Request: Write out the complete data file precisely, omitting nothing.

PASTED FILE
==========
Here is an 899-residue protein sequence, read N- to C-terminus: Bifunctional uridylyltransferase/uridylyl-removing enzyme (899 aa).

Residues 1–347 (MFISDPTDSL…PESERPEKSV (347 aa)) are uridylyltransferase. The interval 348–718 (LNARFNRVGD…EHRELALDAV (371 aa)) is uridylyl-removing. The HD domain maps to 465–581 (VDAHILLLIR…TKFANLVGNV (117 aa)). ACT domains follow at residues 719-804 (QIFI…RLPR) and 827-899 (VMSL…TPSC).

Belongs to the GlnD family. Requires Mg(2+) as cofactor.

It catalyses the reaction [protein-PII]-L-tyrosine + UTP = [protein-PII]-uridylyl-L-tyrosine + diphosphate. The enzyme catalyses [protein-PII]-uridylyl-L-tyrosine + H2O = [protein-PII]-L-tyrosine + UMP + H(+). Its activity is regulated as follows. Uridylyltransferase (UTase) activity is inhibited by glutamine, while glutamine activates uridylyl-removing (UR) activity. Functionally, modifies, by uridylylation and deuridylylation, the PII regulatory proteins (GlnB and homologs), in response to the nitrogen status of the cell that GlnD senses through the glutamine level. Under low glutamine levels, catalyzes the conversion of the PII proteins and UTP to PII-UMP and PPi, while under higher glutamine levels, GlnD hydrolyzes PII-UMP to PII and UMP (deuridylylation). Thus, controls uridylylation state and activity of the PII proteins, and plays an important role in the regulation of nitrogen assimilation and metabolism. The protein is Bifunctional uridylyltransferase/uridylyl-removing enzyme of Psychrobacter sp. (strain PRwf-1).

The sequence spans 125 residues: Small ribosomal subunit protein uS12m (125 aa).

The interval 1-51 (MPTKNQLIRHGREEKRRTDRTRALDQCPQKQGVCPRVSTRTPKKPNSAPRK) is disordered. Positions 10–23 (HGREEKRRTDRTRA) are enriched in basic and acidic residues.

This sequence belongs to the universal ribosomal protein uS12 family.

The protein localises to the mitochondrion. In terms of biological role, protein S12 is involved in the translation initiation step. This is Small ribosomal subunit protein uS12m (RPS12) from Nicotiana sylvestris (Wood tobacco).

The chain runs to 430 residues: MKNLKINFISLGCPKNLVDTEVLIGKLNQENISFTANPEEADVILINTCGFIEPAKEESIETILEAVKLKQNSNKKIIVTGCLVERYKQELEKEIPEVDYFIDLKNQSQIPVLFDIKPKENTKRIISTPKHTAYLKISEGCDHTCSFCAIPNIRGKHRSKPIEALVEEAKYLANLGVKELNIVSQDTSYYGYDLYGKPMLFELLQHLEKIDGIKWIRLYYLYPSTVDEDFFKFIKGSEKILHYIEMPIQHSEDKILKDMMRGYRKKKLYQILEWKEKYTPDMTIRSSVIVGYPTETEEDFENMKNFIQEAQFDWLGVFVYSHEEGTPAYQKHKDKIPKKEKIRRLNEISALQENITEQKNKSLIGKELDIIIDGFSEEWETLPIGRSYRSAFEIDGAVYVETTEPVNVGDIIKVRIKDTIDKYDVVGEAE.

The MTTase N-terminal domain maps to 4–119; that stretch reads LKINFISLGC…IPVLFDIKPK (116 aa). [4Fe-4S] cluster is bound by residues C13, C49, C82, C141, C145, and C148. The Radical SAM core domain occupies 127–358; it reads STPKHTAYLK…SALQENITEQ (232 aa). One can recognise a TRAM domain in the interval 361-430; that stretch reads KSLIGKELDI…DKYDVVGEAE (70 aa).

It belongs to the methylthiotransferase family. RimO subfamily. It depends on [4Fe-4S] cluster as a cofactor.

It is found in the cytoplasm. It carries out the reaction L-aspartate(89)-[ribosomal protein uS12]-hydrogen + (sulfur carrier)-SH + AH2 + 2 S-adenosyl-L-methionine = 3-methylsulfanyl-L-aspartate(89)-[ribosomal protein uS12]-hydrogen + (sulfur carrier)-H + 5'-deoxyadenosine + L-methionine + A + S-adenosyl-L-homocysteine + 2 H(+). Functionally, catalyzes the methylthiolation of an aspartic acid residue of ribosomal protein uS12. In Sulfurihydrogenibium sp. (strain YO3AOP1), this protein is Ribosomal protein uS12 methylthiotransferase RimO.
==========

Here is an 899-residue protein sequence, read N- to C-terminus: Bifunctional uridylyltransferase/uridylyl-removing enzyme (899 aa).

Residues 1–347 (MFISDPTDSL…PESERPEKSV (347 aa)) are uridylyltransferase. The interval 348–718 (LNARFNRVGD…EHRELALDAV (371 aa)) is uridylyl-removing. The HD domain maps to 465–581 (VDAHILLLIR…TKFANLVGNV (117 aa)). ACT domains follow at residues 719-804 (QIFI…RLPR) and 827-899 (VMSL…TPSC).

Belongs to the GlnD family. Requires Mg(2+) as cofactor.

It catalyses the reaction [protein-PII]-L-tyrosine + UTP = [protein-PII]-uridylyl-L-tyrosine + diphosphate. The enzyme catalyses [protein-PII]-uridylyl-L-tyrosine + H2O = [protein-PII]-L-tyrosine + UMP + H(+). Its activity is regulated as follows. Uridylyltransferase (UTase) activity is inhibited by glutamine, while glutamine activates uridylyl-removing (UR) activity. Functionally, modifies, by uridylylation and deuridylylation, the PII regulatory proteins (GlnB and homologs), in response to the nitrogen status of the cell that GlnD senses through the glutamine level. Under low glutamine levels, catalyzes the conversion of the PII proteins and UTP to PII-UMP and PPi, while under higher glutamine levels, GlnD hydrolyzes PII-UMP to PII and UMP (deuridylylation). Thus, controls uridylylation state and activity of the PII proteins, and plays an important role in the regulation of nitrogen assimilation and metabolism. The protein is Bifunctional uridylyltransferase/uridylyl-removing enzyme of Psychrobacter sp. (strain PRwf-1).

The sequence spans 125 residues: Small ribosomal subunit protein uS12m (125 aa).

The interval 1-51 (MPTKNQLIRHGREEKRRTDRTRALDQCPQKQGVCPRVSTRTPKKPNSAPRK) is disordered. Positions 10–23 (HGREEKRRTDRTRA) are enriched in basic and acidic residues.

This sequence belongs to the universal ribosomal protein uS12 family.

The protein localises to the mitochondrion. In terms of biological role, protein S12 is involved in the translation initiation step. This is Small ribosomal subunit protein uS12m (RPS12) from Nicotiana sylvestris (Wood tobacco).

The chain runs to 430 residues: MKNLKINFISLGCPKNLVDTEVLIGKLNQENISFTANPEEADVILINTCGFIEPAKEESIETILEAVKLKQNSNKKIIVTGCLVERYKQELEKEIPEVDYFIDLKNQSQIPVLFDIKPKENTKRIISTPKHTAYLKISEGCDHTCSFCAIPNIRGKHRSKPIEALVEEAKYLANLGVKELNIVSQDTSYYGYDLYGKPMLFELLQHLEKIDGIKWIRLYYLYPSTVDEDFFKFIKGSEKILHYIEMPIQHSEDKILKDMMRGYRKKKLYQILEWKEKYTPDMTIRSSVIVGYPTETEEDFENMKNFIQEAQFDWLGVFVYSHEEGTPAYQKHKDKIPKKEKIRRLNEISALQENITEQKNKSLIGKELDIIIDGFSEEWETLPIGRSYRSAFEIDGAVYVETTEPVNVGDIIKVRIKDTIDKYDVVGEAE.

The MTTase N-terminal domain maps to 4–119; that stretch reads LKINFISLGC…IPVLFDIKPK (116 aa). [4Fe-4S] cluster is bound by residues C13, C49, C82, C141, C145, and C148. The Radical SAM core domain occupies 127–358; it reads STPKHTAYLK…SALQENITEQ (232 aa). One can recognise a TRAM domain in the interval 361-430; that stretch reads KSLIGKELDI…DKYDVVGEAE (70 aa).

It belongs to the methylthiotransferase family. RimO subfamily. It depends on [4Fe-4S] cluster as a cofactor.

It is found in the cytoplasm. It carries out the reaction L-aspartate(89)-[ribosomal protein uS12]-hydrogen + (sulfur carrier)-SH + AH2 + 2 S-adenosyl-L-methionine = 3-methylsulfanyl-L-aspartate(89)-[ribosomal protein uS12]-hydrogen + (sulfur carrier)-H + 5'-deoxyadenosine + L-methionine + A + S-adenosyl-L-homocysteine + 2 H(+). Functionally, catalyzes the methylthiolation of an aspartic acid residue of ribosomal protein uS12. In Sulfurihydrogenibium sp. (strain YO3AOP1), this protein is Ribosomal protein uS12 methylthiotransferase RimO.